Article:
While visiting her parents’ farm in 1837, Eugénie de Guérin witnessed the most astonishing sight she had ever seen. While going for an evening stroll in the French countryside, she stumbled upon a peasant arguing with a priest about the Council of Trent. Guérin was so horrified by what she heard, she almost fainted.
The Council of Trent! Someone had taught the peasant to read.
Had she been more in tune with rural France, she would have known this was not an isolated incident. Throughout the 19th century, country peasants — over 20 million of them — were learning to read. As Guérin’s reaction shows, it hadn’t always been that way.
The poor, deplorable, and often backward conditions of the peasant class were hardly conducive to literacy. Some were functionally literate, with their reading restricted to utilitarian knowledge (crop prices, farm recipes, simple math). Others were semiliterate; they could read but not write. The only book any of a lucky few owned was an almanac, which hung down from the ceiling on a nail, much like a kitchen utensil.
Other than this, books were rare mysteries, often viewed as possessing magical and occult properties. Sickness and injuries were often attributed to someone having read a book. Priests were often consulted, who felt burning the offending book was key to recovery. A healer in northern France was said to be able to cure rabies by having the afflicted swallow various lines or print torn out of a book.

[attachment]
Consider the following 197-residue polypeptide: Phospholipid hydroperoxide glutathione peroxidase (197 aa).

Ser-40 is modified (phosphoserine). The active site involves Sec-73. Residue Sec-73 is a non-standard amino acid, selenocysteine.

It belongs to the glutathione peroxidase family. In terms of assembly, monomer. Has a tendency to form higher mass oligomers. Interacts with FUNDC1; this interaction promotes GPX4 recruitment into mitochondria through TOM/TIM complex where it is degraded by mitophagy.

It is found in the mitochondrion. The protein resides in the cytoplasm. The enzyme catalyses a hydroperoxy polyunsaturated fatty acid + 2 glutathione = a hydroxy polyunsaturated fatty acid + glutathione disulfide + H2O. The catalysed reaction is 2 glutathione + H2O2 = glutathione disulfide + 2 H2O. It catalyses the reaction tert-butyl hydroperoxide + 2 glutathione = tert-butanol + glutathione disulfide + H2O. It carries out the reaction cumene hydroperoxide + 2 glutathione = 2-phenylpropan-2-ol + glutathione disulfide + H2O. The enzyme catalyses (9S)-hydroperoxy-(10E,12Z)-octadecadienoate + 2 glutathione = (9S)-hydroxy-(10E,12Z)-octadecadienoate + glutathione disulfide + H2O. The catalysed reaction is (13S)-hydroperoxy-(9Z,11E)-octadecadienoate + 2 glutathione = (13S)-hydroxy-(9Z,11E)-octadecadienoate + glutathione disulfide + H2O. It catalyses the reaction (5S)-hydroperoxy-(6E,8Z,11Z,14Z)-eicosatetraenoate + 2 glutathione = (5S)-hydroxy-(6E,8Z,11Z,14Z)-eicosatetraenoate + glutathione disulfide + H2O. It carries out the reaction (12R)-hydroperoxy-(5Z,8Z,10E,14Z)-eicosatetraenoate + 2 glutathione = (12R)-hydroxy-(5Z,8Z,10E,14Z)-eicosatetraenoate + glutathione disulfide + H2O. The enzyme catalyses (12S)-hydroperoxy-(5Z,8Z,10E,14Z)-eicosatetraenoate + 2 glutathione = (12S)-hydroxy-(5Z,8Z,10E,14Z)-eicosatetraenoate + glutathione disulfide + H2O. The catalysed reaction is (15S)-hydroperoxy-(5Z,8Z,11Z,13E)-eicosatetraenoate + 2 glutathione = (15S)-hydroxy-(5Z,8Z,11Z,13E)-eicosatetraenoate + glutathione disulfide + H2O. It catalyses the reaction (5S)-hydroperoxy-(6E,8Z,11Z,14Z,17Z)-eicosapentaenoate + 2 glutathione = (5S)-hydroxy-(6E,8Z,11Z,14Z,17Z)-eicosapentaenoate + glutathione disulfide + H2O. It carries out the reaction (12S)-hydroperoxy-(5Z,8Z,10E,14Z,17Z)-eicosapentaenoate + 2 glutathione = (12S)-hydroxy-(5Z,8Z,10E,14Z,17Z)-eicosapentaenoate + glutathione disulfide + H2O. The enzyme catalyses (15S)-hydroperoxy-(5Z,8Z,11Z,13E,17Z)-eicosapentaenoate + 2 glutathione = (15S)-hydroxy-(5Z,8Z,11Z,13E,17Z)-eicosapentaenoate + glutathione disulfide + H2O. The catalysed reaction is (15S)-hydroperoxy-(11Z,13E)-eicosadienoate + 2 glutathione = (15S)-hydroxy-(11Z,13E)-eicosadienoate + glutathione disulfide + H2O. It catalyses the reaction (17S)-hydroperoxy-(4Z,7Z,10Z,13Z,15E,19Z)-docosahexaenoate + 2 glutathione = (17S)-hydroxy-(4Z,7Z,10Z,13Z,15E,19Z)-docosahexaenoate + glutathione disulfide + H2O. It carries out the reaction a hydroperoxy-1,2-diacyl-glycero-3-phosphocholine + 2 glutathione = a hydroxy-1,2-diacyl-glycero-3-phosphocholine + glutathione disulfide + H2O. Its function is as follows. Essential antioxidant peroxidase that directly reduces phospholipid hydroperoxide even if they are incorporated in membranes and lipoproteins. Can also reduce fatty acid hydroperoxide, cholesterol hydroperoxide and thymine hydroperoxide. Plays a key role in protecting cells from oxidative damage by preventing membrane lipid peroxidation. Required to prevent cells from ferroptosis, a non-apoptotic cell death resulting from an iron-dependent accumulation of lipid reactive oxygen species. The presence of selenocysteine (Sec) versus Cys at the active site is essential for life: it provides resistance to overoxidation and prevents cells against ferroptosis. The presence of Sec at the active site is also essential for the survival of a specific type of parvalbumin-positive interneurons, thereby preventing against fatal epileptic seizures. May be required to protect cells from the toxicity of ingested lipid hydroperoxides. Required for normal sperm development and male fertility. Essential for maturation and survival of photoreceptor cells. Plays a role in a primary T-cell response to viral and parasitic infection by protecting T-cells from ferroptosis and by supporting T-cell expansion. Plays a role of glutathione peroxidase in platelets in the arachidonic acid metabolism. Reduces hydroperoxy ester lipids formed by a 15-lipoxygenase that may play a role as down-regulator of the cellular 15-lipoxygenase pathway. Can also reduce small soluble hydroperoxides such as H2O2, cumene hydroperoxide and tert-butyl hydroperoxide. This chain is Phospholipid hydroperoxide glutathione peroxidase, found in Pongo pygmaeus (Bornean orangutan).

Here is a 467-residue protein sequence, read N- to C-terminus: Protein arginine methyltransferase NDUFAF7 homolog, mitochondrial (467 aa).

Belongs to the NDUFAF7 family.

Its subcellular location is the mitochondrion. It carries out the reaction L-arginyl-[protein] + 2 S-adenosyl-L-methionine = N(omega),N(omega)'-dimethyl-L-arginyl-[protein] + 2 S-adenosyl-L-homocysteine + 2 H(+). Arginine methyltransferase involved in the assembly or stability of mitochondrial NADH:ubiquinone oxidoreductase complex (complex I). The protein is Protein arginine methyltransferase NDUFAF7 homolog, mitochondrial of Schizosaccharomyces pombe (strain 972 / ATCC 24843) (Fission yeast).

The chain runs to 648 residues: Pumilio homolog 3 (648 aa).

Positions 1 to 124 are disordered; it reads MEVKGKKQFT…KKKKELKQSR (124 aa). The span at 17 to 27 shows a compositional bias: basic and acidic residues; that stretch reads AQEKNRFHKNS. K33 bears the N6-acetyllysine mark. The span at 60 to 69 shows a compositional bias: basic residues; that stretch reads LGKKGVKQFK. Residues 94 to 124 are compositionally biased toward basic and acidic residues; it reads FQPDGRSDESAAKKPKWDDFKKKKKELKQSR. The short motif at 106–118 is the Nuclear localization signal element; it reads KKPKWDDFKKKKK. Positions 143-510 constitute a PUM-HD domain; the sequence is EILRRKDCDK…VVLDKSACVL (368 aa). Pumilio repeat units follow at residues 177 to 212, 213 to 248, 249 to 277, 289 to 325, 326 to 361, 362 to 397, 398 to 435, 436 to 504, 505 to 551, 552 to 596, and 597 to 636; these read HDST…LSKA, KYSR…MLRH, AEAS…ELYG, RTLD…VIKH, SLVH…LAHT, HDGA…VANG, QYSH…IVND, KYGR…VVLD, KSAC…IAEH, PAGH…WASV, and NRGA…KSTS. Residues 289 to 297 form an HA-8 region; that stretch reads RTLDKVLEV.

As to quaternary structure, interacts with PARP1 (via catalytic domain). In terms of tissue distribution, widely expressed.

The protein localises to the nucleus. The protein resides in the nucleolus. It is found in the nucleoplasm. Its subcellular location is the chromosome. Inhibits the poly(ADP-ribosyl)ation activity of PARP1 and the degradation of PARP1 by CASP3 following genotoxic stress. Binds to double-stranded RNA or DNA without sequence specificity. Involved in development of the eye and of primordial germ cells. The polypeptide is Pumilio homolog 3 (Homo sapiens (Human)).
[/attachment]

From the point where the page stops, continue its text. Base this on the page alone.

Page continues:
As the 19th century progressed, the ability to read began to sweep across the rural areas of France. And one type of book was preferred above all others: the Bibliothèque Bleue.
The ‘blue’ which described these books referred to the inexpensive and coarse blue sugar paper the books were bound in, and not because of any immoral or sexual content (somewhat ironic, as that is exactly what these blue books were). Although some blue books were almanacs, recipes and religious in nature, the vast majority were of the poorly written erotic romance type.
In fact, the demand became so great for Bibliothèque Bleue that the publishers could barely keep up. It was an odd market though. Blue books did not sell to the illiterate, or the highly literate. The market was restricted to beginning readers only. An odd situation, as the publishers were going to lose future sales as their customers became more and more adept at reading. Yet for the time being, it seemed as if this boom in publishing was unstoppable.
Of course somebody did stop it — those killjoys known as the French government. It remains unclear if the political leaders of France truly objected to the licentious content of the books, or simply that they no longer could control the cultural life of the peasant class. Either way, they began a systematic attack on all fronts, enlisting the most unlikely ally to their cause: the mass murderer Jean-Baptiste Troppman. But that is for next week.
Mike Selby is Reference Librarian at the Cranbrook Public Library